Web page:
Microeconomic Models for Long Memory in the Volatility of Financial Time Series
We show that a class of microeconomic behavioral models with interacting agents, derived from Kirman (1991) and Kirman (1993), can replicate the empirical long-memory properties of the two first-conditional moments of financial time series. The essence of these models is that the forecasts and thus the desired trades of the individuals in the markets are influenced, directly or indirectly, by those of the other participants. These "field effects" generate "herding" behavior that affects the structure of the asset price dynamics. The series of returns generated by these models display the same empirical properties as financial returns: returns are I (0), the series of absolute and squared returns display strong dependence, and the series of absolute returns do not display a trend. Furthermore, this class of models is able to replicate the common long-memory properties in the volatility and covolatility of financial time series revealed by Teyssière (1997, 1998a). These properties are investigated by using various model-independent tests and estimators, that is, semiparametric and nonparametric, introduced by Lo (1991), Kwiatkowski et al. (1992), Robinson (1995), Lobato and Robinson (1998), and Giraitis et al. (2000, forthcoming). The relative performance of these tests and estimators for long memory in a nonstandard data-generating process is then assessed.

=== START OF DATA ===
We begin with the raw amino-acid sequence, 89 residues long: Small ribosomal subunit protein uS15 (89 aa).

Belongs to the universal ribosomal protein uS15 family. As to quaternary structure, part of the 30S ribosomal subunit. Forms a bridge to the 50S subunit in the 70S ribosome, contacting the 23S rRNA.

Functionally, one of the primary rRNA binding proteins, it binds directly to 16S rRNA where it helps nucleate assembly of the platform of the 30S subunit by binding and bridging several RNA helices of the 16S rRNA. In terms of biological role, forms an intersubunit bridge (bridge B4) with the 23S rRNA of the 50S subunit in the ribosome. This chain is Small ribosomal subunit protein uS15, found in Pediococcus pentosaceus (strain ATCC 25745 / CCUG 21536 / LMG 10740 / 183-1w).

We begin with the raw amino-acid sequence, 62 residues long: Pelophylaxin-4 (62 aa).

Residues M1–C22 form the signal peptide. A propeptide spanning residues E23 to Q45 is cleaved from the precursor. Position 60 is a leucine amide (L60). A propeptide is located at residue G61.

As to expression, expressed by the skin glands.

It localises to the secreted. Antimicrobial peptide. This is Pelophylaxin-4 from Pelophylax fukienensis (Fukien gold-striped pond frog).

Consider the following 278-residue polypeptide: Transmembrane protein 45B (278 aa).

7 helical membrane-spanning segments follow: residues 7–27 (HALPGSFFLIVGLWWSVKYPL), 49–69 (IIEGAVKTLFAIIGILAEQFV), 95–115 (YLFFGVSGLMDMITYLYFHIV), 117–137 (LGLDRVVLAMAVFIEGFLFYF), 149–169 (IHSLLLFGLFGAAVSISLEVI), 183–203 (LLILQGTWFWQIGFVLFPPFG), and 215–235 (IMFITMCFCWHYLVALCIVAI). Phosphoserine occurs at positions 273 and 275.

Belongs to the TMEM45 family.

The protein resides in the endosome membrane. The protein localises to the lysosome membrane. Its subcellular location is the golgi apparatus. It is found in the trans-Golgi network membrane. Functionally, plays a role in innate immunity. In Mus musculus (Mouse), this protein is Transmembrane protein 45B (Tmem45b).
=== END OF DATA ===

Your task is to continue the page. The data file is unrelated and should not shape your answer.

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Volume (Year): 5 (2002)
Issue (Month): 4 (January)
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